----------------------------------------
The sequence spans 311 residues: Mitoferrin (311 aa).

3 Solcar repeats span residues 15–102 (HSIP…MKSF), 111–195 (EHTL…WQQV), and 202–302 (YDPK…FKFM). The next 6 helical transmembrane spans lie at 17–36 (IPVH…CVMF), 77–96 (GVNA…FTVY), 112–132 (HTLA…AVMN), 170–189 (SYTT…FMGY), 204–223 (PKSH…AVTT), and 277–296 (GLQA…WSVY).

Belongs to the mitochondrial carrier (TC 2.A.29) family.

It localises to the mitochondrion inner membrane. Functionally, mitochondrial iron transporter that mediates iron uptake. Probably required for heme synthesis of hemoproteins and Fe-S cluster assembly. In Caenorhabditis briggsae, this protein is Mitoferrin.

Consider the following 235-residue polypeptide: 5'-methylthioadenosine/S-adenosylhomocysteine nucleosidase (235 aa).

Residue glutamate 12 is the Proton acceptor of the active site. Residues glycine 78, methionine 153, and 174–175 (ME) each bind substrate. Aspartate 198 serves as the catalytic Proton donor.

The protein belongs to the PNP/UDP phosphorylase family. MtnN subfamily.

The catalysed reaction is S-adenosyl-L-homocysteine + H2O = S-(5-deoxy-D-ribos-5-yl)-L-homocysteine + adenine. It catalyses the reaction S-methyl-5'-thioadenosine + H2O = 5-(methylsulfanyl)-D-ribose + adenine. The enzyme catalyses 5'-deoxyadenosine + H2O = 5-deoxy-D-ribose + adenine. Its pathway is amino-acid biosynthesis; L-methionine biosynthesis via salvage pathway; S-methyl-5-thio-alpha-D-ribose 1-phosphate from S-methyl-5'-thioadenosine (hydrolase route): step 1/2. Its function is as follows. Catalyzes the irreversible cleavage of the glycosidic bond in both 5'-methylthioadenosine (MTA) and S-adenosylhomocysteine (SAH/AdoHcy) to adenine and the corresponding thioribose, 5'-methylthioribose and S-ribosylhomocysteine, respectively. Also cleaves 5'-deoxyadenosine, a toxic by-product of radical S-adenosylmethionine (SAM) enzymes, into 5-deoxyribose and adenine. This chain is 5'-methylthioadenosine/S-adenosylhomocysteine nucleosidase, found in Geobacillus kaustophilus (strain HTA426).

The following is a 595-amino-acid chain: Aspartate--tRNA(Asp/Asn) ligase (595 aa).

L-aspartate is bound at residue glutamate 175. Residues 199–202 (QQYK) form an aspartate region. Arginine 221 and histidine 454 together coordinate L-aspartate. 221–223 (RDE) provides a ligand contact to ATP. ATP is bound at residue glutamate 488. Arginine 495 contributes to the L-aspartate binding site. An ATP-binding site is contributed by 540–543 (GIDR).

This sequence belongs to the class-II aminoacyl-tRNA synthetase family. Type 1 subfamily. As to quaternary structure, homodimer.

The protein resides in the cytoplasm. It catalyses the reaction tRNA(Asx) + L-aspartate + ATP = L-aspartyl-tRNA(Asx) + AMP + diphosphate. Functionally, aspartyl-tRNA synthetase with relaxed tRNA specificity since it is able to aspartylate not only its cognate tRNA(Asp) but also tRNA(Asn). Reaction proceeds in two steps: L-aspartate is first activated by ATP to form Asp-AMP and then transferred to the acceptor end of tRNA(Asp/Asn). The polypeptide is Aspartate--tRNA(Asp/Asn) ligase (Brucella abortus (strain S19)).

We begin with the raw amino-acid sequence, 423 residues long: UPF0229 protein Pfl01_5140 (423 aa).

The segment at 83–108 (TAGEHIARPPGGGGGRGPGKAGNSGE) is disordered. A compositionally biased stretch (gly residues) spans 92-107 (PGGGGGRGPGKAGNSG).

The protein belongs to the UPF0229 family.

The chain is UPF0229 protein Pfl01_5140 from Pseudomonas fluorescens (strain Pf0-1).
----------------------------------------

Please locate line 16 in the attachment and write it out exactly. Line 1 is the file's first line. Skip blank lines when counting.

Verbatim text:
The chain is UPF0229 protein Pfl01_5140 from Pseudomonas fluorescens (strain Pf0-1).